I did get to the command prompt. From there I ran the Windows registry editor. I changed the entry that disables task manager. With task manager back, I could kill off the malware process. Then I saw the real damage that had been done.

This rogue app had made almost everything on my hard drive hidden. Therefore I could not see any files and directories. The directory that contains my start menu items was hidden, as was my desktop (which contains all my icons). The developers of this malware were pretty damn smart. This just reminds me that I need to do a better job of backing up the source code of my ongoing projects.

Brute Force Attack

I am getting close to completing my app which I plan to sell. This thing is going to need some crack protection. So I am shipping a alphanumeric key to customers that pay. You need to enter the key to get the software to work. I thought I would test to see how a brute force attack might work against this first level of defense.

I coded up an app that would simulate a user trying combinations of characters, guessing what a legit key would be. This brute force cracker does not have any speed up techniques. Currently it is generating 2000 keys a minute. I plan to leave the thing running all night to see if it can get into my app.

If it does get in, I will implement some delays on my app when it detects wrong keys being entered. That will slow down a brute force attack. However if I find it takes forever for the cracker to get into my app, then I might not even add that level of defense. No need to put up a higher gate if the existing one is keeping out the dogs.


Sorry I have not posted anything in a while. Each night I have been working on a computer program that I plan to sell online. At first I was going to do something in the college scene. But now my direction has turned to poker.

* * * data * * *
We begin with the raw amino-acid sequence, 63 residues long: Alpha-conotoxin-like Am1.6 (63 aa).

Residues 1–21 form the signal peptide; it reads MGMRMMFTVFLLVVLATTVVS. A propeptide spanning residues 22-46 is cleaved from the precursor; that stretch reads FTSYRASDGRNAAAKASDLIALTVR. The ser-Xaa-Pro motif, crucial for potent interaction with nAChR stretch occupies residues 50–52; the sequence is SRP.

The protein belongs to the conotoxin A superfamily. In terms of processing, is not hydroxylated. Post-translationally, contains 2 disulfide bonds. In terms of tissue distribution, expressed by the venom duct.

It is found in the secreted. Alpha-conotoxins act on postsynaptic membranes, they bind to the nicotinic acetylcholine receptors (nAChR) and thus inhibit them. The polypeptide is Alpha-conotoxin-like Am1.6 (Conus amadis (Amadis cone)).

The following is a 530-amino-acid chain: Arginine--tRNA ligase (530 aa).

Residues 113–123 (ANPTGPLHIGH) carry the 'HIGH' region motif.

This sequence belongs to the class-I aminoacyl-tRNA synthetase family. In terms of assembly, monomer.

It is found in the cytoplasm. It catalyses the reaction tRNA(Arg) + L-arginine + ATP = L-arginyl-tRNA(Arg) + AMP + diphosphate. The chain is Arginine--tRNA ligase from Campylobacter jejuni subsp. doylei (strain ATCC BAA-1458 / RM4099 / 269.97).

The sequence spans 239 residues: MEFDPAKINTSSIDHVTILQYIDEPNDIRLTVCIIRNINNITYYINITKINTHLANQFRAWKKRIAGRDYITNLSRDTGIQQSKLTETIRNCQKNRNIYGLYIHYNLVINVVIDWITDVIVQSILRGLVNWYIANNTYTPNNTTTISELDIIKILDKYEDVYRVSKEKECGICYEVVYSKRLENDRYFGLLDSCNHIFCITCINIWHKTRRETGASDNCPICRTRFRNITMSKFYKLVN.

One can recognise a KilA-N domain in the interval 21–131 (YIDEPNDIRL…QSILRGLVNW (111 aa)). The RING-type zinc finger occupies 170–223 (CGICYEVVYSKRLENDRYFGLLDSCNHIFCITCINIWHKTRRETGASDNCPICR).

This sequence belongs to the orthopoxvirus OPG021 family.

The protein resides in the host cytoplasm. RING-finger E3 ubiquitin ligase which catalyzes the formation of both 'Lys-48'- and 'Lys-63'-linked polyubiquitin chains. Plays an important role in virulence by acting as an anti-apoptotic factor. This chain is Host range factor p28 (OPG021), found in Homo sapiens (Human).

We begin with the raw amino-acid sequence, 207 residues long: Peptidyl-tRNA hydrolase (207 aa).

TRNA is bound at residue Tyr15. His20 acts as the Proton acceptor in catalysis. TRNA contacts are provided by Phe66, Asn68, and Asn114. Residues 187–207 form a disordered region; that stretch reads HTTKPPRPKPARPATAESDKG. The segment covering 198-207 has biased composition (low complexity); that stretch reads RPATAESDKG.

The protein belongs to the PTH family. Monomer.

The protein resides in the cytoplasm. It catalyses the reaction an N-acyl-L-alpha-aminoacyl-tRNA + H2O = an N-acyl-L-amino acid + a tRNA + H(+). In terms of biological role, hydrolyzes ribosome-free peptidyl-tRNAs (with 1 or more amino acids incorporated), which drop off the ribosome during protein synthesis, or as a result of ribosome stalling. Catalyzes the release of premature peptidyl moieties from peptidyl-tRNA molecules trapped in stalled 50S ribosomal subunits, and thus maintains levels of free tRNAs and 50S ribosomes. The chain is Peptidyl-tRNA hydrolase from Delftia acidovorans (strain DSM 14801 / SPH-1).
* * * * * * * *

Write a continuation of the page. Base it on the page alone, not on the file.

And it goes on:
So far I already have a playable game. I just need to put in some rewards that makes the user want to keep playing my game. My recent research has turned to figuring out how to lock down my app. I want people to buy the thing. And I was only those who bought my app to be able to run it.

I need to generate some registration keys that you need to install the game. The key needs to be long enough so you can't guess it. But it should be short enough so as not to cause valid users to make mistakes. Next I need to write some code that is hard to figure out, but that validates the key. I do not want anybody brute force attacking this key. So if you make a mistake, my program will pause before you can reenter the key.

My program is written in C++. I hear that you should use some complex features of the programming language to make it harder to break. Speaking of C++, you should inline all calls to the key decryption. That way a hacker can't just patch one copy of your routine. They need to find all instances of it. There is a whole lot more to this key business. I plan to talk about it some more in the future.